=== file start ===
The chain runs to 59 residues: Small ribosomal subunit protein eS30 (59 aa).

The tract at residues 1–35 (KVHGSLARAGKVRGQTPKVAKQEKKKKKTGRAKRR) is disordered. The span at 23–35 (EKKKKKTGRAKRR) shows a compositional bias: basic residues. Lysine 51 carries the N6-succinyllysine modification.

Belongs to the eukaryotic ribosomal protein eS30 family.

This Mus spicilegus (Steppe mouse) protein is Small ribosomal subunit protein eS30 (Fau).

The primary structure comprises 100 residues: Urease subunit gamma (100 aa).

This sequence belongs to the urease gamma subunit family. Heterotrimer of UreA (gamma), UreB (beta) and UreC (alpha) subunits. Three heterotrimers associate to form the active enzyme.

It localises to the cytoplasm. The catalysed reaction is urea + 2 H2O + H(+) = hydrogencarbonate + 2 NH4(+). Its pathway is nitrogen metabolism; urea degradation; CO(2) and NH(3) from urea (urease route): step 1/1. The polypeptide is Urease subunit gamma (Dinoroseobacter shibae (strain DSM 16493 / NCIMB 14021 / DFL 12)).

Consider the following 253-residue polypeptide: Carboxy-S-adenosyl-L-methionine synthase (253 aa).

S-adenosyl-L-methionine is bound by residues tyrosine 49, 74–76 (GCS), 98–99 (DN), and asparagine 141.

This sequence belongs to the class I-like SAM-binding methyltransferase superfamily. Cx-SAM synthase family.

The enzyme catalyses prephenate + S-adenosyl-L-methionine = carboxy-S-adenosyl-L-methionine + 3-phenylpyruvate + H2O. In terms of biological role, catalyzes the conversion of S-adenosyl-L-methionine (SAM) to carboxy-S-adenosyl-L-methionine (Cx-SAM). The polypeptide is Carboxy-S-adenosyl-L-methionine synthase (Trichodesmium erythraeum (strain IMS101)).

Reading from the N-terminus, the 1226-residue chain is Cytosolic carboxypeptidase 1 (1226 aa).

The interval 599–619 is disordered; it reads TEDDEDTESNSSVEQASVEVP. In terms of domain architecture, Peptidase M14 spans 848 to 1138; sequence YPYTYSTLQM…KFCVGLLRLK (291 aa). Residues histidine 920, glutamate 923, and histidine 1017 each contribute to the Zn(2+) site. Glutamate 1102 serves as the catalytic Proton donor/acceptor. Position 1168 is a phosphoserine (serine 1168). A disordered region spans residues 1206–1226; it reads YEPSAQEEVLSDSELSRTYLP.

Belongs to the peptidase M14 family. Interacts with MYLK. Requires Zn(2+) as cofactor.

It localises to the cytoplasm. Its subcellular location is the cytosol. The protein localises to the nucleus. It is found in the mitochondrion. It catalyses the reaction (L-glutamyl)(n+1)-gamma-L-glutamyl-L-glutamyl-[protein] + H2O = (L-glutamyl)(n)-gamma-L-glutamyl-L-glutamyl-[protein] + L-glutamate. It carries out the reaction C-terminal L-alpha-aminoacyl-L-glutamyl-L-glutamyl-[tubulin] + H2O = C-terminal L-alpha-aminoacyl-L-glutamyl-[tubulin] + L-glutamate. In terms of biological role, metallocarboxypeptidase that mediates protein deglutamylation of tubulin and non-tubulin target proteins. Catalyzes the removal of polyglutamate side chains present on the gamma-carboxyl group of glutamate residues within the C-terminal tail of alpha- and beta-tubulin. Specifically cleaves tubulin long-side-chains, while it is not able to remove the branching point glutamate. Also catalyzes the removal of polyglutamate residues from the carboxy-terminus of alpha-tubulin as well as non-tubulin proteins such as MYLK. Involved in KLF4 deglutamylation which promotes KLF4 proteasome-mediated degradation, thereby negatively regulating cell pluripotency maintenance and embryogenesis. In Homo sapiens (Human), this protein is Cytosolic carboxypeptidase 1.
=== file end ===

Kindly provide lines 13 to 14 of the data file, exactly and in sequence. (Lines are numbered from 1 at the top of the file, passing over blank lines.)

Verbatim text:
The interval 599–619 is disordered; it reads TEDDEDTESNSSVEQASVEVP. In terms of domain architecture, Peptidase M14 spans 848 to 1138; sequence YPYTYSTLQM…KFCVGLLRLK (291 aa). Residues histidine 920, glutamate 923, and histidine 1017 each contribute to the Zn(2+) site. Glutamate 1102 serves as the catalytic Proton donor/acceptor. Position 1168 is a phosphoserine (serine 1168). A disordered region spans residues 1206–1226; it reads YEPSAQEEVLSDSELSRTYLP.

Belongs to the peptidase M14 family. Interacts with MYLK. Requires Zn(2+) as cofactor.